Quality Outcomes of Hospital Supplemental Nurse Staffing

Use of supplemental RNs (SRNs) is common practice among US hospitals to fill gaps in nurse staffing. The objective of this study was to examine the relationship between use of SRNs and patient outcomes. Multilevel modeling was performed to analyze hospital administrative data from 19 hospital units in a large tertiary medical center for the years 2003 to 2006. Patient outcomes included in-hospital mortality, medication errors, falls, pressure ulcers, and patient satisfaction with nurses. Use of SRNs ranged from 0% to 30.4% of total RN hours per unit quarter.

Cost Outcomes of Supplemental Nurse Staffing in a Large Medical Center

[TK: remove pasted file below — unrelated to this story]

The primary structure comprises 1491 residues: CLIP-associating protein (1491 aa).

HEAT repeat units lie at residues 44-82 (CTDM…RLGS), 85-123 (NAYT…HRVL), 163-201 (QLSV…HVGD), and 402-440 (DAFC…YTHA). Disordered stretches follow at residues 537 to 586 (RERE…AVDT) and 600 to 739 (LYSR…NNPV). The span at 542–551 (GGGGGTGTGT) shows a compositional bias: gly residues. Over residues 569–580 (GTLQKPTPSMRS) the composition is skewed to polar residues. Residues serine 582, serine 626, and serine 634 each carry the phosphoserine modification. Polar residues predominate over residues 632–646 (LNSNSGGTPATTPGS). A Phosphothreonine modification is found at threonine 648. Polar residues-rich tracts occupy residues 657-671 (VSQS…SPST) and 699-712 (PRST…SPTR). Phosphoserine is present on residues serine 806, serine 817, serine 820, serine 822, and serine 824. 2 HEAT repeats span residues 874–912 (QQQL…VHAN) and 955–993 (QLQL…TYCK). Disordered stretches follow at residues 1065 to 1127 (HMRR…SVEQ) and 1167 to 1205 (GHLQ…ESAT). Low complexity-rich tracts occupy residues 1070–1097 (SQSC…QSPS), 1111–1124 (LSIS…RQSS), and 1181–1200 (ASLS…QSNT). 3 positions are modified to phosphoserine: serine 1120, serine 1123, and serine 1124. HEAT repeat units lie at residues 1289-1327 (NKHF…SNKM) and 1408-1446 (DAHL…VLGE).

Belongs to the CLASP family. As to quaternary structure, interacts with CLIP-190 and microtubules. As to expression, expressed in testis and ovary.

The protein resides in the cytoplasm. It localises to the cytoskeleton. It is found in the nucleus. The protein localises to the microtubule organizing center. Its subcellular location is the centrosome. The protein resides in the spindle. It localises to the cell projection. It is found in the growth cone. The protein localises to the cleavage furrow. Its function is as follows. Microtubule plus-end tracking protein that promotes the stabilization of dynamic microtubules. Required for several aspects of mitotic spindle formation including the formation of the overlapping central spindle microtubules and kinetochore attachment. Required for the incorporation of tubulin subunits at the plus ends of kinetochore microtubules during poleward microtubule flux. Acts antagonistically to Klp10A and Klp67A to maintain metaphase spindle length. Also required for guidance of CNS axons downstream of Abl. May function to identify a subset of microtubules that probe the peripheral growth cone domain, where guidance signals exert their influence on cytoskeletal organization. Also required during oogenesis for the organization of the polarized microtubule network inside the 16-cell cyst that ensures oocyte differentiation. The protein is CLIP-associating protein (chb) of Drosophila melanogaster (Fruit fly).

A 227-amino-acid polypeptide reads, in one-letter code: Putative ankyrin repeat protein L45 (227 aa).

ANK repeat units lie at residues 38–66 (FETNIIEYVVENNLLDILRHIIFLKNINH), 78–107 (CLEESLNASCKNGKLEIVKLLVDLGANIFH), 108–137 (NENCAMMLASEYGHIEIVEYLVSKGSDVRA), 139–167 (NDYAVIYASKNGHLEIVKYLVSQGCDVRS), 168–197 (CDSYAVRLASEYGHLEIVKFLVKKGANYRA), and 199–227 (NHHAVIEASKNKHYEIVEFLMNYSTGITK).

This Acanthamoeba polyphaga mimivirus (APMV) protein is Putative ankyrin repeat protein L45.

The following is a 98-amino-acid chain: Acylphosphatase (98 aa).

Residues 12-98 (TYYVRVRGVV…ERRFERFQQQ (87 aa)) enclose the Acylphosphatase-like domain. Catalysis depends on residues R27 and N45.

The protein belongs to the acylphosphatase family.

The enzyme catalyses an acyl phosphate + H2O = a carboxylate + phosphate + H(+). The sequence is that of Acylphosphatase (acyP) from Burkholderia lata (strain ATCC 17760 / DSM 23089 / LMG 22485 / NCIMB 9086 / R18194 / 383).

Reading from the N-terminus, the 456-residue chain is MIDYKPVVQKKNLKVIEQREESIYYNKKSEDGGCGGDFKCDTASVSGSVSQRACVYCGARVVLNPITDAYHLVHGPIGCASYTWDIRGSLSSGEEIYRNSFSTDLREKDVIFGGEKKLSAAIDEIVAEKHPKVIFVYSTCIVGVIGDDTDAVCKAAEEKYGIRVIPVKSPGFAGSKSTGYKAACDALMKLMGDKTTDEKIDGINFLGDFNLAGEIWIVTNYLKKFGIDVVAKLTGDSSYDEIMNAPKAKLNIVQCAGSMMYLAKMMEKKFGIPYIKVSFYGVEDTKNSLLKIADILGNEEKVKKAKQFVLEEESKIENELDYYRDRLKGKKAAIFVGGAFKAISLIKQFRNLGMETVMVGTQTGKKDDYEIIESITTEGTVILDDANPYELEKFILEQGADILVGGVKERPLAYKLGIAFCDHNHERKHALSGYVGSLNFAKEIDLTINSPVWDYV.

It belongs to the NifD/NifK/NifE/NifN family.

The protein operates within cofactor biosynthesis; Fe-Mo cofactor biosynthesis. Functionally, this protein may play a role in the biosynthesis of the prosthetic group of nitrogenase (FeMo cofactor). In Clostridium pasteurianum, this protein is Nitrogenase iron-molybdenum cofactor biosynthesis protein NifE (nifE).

Use of agency-employed supplemental nurses on nursing personnel costs was examined in 19 adult patient care units in a large academic medical center. Results indicated that the modest use of supplemental nurses was cost-efficient with regard to overall nursing personnel costs, but heavy reliance on supplemental nurses to meet staffing needs was not cost-efficient. In addition, there was no statistical difference in hourly personnel cost between the use of supplemental nurses and overtime worked by permanent nurses.

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